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NPR Ed
3:03 pm
Mon June 2, 2014

Reaching Immigrant Children By Helping Their Parents

There are 96 languages spoken across the Los Angeles Unified School District; 49 percent of California's young children have an immigrant parent.
Julie Flickr

Originally published on Mon June 2, 2014 5:00 pm

At our neighborhood playground in Brooklyn, you can hear kids shouting and playing in Russian, Spanish, Yiddish, Tagalog, French, Hebrew, Vietnamese, Cantonese and Polish. This kind of giddy cacophony has been par for the course in New York City for 150 years, but it's becoming more and more common across the country.

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Parallels
2:11 pm
Mon June 2, 2014

In Bowe Bergdahl's Release, As Many Questions As Answers

A sign supporting Army Sgt. Bowe Bergdahl is seen in Hailey, Idaho, on Sunday. Bergdahl, the sole American prisoner of war held in Afghanistan, was flown to a U.S. military hospital in Germany on Sunday after being freed in a swap deal for five Taliban militants who were released from the Guantanamo Bay prison in Cuba.
Patrick Sweeney Reuters /Landov

Originally published on Tue June 3, 2014 9:27 am

The release of Army Sgt. Bowe Bergdahl in exchange for five senior members of the Taliban has been both welcomed as well as criticized.

Here's a look at why the release of a prisoner of war, usually a cause for unalloyed celebration, is proving so divisive.

Who is Bowe Bergdahl?

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The Two-Way
1:38 pm
Mon June 2, 2014

91-Year-Old Woman Breaks Marathon Record

Harriette Thompson meets the press at the finish line of the Suja Rock 'n' Roll San Diego Marathon on Sunday
Jerod Harris Getty Images

Originally published on Mon June 2, 2014 3:14 pm

It took Harriette Thompson more than seven hours to run a marathon Sunday in San Diego. But that was awfully good, considering she's 91 and recovering from cancer.

In fact, she beat the previous record for women 90 and up by two hours and 45 minutes. She also became the second-oldest woman to complete a marathon in U.S. history, according to the running site Competitor.com.

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The Two-Way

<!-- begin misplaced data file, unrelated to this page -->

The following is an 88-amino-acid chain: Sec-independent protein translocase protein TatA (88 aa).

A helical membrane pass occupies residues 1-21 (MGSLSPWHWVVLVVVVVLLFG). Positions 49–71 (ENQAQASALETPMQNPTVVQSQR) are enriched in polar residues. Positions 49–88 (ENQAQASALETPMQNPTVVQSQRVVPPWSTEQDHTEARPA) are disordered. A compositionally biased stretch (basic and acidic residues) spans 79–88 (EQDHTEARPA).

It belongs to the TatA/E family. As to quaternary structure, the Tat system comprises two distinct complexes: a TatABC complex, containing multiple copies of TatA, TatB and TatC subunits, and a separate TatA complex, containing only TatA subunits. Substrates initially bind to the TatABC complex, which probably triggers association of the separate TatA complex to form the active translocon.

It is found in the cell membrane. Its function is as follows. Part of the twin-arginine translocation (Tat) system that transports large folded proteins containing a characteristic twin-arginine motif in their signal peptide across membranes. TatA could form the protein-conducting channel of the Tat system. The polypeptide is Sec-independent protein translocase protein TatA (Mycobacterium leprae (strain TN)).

1:28 pm
Mon June 2, 2014

Jacques Cousteau's Grandson Plans To Spend A Month Underwater

Fabien Cousteau sits inside Aquarius Reef Base in 2012. If he is able to remain under water for 31 days, he will have lasted one day longer than his grandfather, Jacques Cousteau.
Mark Widick AP

Originally published on Mon June 2, 2014 2:43 pm

Fabien Cousteau has been following in his grandfather Jacques Cousteau's flipper-steps for years — scuba diving around the world and making underwater documentaries of his own. Now he's seeking to break the elder oceanographer's record for the longest period of time spent underwater.

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The Salt
1:17 pm
Mon June 2, 2014

Native Americans Have Superfoods Right Under Their Feet

Twigs and leaves from chokecherries are high in vitamin K, fiber and calcium.
pverdonk iStockphoto

Originally published on Mon June 2, 2014 2:42 pm

On American Indian reservations, the traditional diet of wild plants and game for food is increasingly being replaced with a far less healthful diet of predominantly high-carb, high-sugar foods.

Along the way, obesity and type 2 diabetes rates have soared. At nearly 16 percent, American Indians and Alaska Natives have the highest prevalence of diabetes among all U.S. racial and ethnic groups, according to the American Diabetes Association.

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